|All-Ireland quarter-final: Armagh v Donegal|
|Date: Saturday, 9 August, throw-in at 16:00 BST|
|Venue: Croke Park, Dublin|
|Coverage: Live commentary on Radio Ulster medium wave and the BBC Sport website|
Donegal manager Jim McGuinness says putting the county's club championship on hold this year has been a vital factor in his team's return to form.
McGuinness insists that the staging of last year's Donegal Championship was a major hindrance for his squad.
"We lost the players for four weeks in the middle of the Ulster Championship," McGuinness told BBC Sport NI.
"To have your players available every night is a big advantage and on top of that, having them fit and healthy."
Club championships being put on hold in some counties has become a thorny issue for the GAA and the Football Review Committee has recommended that more games should be played between April and August.
After their All-Ireland quarter-final hammering by Mayo last August, the Donegal GAA board, after holding discussions with McGuinness, agreed that this year's club championship would not begin until after the county's exit from the All-Ireland Football Championship.
McGuinness clearly feels that decision has played a major role in Donegal's re-emergence this year, with the squad's lack of injuries and the new blood in the panel also vital ingredients, according to the manager.
|LAST FOUR DONEGAL V ARMAGH CHAMPIONSHIP MEETINGS|
|2010: Armagh 2-14 0-11 Donegal - All-Ireland qualifier|
|2007: Donegal 1-9 1-8 Armagh - Ulster quarter-final|
|2006: Armagh 1-9 0-9 Donegal - Ulster final|
|2005: Armagh 3-11 1-10 Donegal - Ulster semi-final replay|
"Our preparation this year is in stark contrast to last year.
"The participation rate at training this year is 93% where as it was down at about 40% last year. That has made a huge difference to the squad.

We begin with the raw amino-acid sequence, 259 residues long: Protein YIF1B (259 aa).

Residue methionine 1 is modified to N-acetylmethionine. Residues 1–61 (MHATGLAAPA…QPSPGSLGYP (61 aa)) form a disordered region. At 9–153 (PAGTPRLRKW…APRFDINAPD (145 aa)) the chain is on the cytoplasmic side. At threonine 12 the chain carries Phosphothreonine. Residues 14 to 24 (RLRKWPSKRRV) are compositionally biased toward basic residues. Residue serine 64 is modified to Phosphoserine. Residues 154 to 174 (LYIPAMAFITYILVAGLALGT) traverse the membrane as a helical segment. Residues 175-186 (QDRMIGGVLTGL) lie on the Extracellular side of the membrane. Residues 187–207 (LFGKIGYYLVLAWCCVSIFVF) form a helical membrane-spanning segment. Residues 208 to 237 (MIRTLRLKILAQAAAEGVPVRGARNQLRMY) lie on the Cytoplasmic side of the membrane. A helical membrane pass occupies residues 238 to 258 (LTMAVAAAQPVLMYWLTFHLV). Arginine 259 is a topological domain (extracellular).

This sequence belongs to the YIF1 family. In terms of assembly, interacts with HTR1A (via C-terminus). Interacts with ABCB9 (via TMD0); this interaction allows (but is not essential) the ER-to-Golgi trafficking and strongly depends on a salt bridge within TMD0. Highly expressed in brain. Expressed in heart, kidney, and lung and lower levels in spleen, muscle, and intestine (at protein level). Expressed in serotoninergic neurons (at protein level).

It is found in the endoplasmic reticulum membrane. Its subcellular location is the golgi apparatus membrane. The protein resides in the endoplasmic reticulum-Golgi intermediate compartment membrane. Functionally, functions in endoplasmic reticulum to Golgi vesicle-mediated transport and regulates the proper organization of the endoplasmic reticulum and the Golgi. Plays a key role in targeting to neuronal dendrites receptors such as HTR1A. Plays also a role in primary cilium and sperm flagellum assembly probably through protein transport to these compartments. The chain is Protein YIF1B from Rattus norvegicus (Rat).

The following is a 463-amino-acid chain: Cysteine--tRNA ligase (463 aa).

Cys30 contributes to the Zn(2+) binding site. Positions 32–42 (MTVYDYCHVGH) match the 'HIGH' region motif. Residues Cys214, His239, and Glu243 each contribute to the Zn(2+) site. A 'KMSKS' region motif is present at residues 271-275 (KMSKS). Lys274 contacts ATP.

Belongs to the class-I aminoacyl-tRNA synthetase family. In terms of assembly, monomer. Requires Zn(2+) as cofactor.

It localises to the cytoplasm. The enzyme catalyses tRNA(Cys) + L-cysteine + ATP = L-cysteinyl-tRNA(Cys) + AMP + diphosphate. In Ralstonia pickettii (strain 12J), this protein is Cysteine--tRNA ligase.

"Also the younger players have added a new dimension to the team.
"Then you have players such as David Walsh, Karl Lacey, Neil Gallagher and Christy Toye who had major injures last year coming back into the equation.
"We weren't happy with the circumstances around the team last year and didn't feel we got the best opportunity to prepare the team properly.
"That was compounded by the nine injuries that we picked up in the club championship in the middle of the Ulster Championship.
"If you don't feel you have prepared properly and you are carrying a lot of knocks on top of that, you can't be confident going into Croke Park."
Thus McGuinness believes, the hammering by Mayo can be explained.
As evidenced by McGuinness's joyous reaction to his team's Ulster Final win over Monaghan, the manager says that his players were feeling a lot of hurt after their sorry 2013 campaign.
"A lot of people wrote them off in no uncertain terms after the Mayo game last year so it was nice to come back on the back of that.
"We got our heads down early in the year and worked hard.
"I think we earned the Ulster Championship over the course of the winter because of our attitude and our focus."
But while McGuinness has been delighted with his team's performances so far in the championship, he is expecting the toughest challenge of the summer to date in Saturday's game against a rejuvenated Armagh.
McGuinness attended all of last weekend's four championship games in Croke Park and came away thinking that Paul Grimley's men had been as impressive as any of the eight teams on show in their victory over Meath.
"Eighteen points on a very bad night for football - 16 of them from play - was very, very impressive.
"They seemed to be galvanised and there is a lot of controversy in terms of the media ban but they seem very together as a unit.
"It's going to be a very big challenge for us. They are coming into the game on the back of some very, very good performances.
"They have created a very good defensive system that can control many aspects of a game.
"And I felt of the teams last weekend, Armagh's ability to tackle was the best of the lot.
"However, they are still keeping three and four players up the field which presents challenges.
"When they do turn the all over, they make the transition [from defence to attack] very quickly.
"They also like to get the all into the full-forward line early and they have two young excellent midfielders [Stephen Harold and Aaron Findon] who are athletic and can get up and down the field.
"And they have players like Aaron Kernan and Jamie Clarke as well, so they have a lot of quality."